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Pain. 1993 Jan;52(1):101-12.

Ethnocultural influences on variation in chronic pain perception.

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Division of Human Development, School of Education and Human Development, SUNY-Binghamton 13902-6000.


In multiple studies cultural affiliation has been found to have an important influence on perception of and response to experimental and acute pain. Despite that evidence little work has been directed to understanding the cultural dimensions of the chronic pain experience. We present the results of a quantitative study of reported chronic pain perception in 372 chronic pain patients in six ethnic groups, who were under treatment at a multidisciplinary pain-management center. The role of ethnic and cultural experiences in the complex array of physical, cultural, psychological and social factors which influence the chronic pain experience is identified. Ethnocultural affiliation is important to chronic pain perception and response variation. In this study population the best predictors of pain intensity variation are ethnic group affiliation and locus of control (LOC) style (ethnic group identity is also a predictor of LOC style). It appears that pain intensity variation may be affected by differences in attitudes, beliefs and emotional and psychological states associated with the different ethnic groups. This study suggests a biocultural model may be useful in conceptualizing the complex interaction of biological, cultural and psychosocial factors in the process of human pain perception. Although it is likely that intense pain affects attitudes and emotions, it is also very likely that attitudes and emotions influence reported perceptions of pain intensity. Pain intensity variation in this study population is not significantly associated with diagnosis, present medication types, or types of past treatments or surgeries for pain.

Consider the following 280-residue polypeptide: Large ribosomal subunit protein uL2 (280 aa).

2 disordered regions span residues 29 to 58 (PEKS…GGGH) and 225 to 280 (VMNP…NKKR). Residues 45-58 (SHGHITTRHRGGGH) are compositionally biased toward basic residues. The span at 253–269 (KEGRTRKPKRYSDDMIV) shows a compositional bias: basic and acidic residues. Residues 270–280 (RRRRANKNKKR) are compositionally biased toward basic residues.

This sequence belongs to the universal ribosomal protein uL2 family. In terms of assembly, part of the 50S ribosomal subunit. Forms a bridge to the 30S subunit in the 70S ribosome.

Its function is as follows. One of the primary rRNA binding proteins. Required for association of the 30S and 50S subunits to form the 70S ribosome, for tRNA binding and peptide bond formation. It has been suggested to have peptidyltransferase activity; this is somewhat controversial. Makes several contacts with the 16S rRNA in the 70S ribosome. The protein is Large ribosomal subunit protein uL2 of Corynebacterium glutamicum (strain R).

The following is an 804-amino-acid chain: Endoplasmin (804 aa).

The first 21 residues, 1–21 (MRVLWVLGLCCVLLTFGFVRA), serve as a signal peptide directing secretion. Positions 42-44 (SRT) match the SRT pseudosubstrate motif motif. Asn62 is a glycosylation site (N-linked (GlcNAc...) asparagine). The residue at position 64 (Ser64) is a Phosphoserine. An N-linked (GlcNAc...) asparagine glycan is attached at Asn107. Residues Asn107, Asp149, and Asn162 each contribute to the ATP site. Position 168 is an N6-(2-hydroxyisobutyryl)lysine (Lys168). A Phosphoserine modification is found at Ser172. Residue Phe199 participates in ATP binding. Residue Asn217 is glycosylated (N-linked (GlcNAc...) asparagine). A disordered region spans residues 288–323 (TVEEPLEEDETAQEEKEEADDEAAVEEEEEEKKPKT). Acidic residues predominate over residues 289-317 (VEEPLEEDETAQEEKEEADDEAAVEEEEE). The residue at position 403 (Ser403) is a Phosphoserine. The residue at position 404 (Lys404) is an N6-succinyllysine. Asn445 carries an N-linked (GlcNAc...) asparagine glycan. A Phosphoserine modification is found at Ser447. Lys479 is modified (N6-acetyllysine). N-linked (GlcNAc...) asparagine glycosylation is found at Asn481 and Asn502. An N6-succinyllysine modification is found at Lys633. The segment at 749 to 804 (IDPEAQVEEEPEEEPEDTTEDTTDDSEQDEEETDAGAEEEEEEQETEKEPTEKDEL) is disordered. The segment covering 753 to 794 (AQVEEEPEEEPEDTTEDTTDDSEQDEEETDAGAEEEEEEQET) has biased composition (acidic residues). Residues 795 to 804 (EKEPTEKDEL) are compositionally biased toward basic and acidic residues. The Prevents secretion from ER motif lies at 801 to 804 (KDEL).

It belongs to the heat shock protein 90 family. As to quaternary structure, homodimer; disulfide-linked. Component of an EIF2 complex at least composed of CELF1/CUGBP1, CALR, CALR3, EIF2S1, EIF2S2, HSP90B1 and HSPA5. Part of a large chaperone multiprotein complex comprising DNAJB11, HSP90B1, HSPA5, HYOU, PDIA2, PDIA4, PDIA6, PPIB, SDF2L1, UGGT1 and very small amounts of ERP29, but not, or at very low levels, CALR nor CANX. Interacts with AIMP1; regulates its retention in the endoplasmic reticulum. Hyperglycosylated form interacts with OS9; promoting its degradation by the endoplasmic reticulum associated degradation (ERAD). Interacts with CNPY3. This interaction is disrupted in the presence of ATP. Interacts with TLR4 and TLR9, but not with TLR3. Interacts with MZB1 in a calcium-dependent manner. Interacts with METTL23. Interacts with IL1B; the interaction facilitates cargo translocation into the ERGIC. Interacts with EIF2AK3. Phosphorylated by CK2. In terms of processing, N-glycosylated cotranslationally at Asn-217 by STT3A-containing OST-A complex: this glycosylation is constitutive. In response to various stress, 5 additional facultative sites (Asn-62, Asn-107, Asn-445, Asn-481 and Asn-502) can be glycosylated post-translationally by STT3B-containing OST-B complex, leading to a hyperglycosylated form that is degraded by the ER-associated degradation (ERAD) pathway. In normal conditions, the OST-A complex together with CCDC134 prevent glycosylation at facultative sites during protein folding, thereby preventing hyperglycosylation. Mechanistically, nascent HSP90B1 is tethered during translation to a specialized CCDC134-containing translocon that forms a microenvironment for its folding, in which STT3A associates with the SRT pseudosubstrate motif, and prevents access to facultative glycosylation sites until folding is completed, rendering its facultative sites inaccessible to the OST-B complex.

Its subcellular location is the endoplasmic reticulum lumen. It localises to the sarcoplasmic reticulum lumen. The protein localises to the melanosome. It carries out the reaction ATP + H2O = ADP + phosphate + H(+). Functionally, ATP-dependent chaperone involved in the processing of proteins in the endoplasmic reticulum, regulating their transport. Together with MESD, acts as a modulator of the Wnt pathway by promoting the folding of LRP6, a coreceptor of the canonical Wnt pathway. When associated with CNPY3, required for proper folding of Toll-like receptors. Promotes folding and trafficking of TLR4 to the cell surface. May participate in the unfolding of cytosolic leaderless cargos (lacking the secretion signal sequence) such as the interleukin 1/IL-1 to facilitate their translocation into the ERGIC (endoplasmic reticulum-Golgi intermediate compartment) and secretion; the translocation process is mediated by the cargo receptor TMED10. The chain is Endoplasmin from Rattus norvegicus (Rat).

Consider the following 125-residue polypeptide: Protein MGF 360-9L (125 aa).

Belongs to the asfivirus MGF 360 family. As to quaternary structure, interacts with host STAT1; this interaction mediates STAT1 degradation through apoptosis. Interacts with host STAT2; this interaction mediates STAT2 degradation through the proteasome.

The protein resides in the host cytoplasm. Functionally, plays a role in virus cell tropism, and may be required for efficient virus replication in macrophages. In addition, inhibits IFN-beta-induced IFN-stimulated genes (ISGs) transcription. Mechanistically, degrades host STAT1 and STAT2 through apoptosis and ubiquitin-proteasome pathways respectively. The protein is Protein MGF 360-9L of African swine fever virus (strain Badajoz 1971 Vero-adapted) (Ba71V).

[Indexed for MEDLINE]

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